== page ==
Whatever your view point, it’s undeniable that inequality is rising at spectacular rates. While different measures (wealth or income), different datasets (national accounts or taxation) and different analysts disagree on the detail, they all agree that the wealthiest are getting richer faster than anyone else (except in Latin America). The real income of the global top 1 percent rose by more than 60 percent over 1988-2008.
The reasons for such growth in inequality are complex, but two factors stand out. First, contemporary capitalism is based on economic processes that permit those who manage to amass money by their brain power or political connections, or both, to increase their wealth faster than others. As Thomas Piketty tells us – the returns to capital (owning physical and financial assets) are greater than the returns to labour (working), as is the historical record for all but a part of the 20th century. So the rich get richer.
But, there is also a political economic reason. Those with so much wealth are able to shape national and international public policies so much that they can ensure that they get wealthier. They can ensure that national and international patent and competition laws allow them to dominate the markets in which they operate and that taxation laws allow them to avoid paying tax. By gaining control of the media, plutocrats can even persuade the public that inequality is good for everyone.
What can be done? The revolutionary solution – seizing and redistributing land and assets – has few supporters. More reformist measures – taxation and fiscal redistribution through public expenditure in pro-poor education, health services and social protection – are gaining support.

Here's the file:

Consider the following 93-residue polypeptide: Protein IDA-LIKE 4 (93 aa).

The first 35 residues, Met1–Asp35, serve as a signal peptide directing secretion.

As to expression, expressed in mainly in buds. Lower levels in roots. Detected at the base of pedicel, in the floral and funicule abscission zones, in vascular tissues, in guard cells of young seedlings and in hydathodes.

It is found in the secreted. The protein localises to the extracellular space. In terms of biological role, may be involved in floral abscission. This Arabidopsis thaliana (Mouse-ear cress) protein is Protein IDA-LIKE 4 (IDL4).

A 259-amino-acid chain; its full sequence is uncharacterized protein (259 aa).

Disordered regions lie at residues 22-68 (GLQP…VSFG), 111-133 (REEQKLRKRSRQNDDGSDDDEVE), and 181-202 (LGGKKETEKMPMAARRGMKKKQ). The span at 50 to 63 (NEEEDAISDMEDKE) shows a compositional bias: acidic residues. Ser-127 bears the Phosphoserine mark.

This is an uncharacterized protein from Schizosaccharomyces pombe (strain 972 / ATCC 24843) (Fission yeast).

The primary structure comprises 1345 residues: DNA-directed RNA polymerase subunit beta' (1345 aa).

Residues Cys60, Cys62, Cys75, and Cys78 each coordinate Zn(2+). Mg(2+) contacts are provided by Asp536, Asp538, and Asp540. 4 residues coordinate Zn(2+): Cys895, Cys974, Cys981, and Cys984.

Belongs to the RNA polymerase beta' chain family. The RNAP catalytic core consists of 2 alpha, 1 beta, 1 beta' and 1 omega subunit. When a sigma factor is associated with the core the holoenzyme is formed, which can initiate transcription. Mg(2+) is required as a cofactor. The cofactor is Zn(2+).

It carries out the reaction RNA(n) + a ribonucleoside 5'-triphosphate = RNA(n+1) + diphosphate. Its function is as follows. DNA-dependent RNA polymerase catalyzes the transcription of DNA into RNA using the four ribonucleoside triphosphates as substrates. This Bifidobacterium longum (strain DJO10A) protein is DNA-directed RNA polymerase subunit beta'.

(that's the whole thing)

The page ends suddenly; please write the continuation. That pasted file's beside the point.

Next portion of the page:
One solution is effective public expenditure on domestically-financed education, health and social protection, which raises the prospects for sustained growth, structural transformation and welfare advances. The evidence for such policies is clear, but enacting them in the places they are most needed is very problematic. The nature of domestic business and political elites – often greedy, extractive and predatory – allied to international business elites and the social norms they transmit, means that socially beneficial policies are not effectively implemented.
The power of the “1 percent” may appear unassailable. Will we have to wait for a miracle? For businesses and entrepreneurs to obey regulation in ways that do not undermine domestic revenue mobilisation? For governments to promote broad-based growth, prosperity for all and welfare … and for that plutocracy can be replaced by democracy? Or, will a growing tide of protest and its consequences (sometimes socially progressive and sometimes regressive, as in Egypt) persuade the 1 percent that they will not get the world they want for their grandchildren if they continue to promote inequality as a global social norm?
Want to debate this view point? Come along to the Global Development Institute launch on 17 February and hear Winnie Byanyima, Oxfam Executive Director, deliver a keynote lecture on inequality and the future of global development.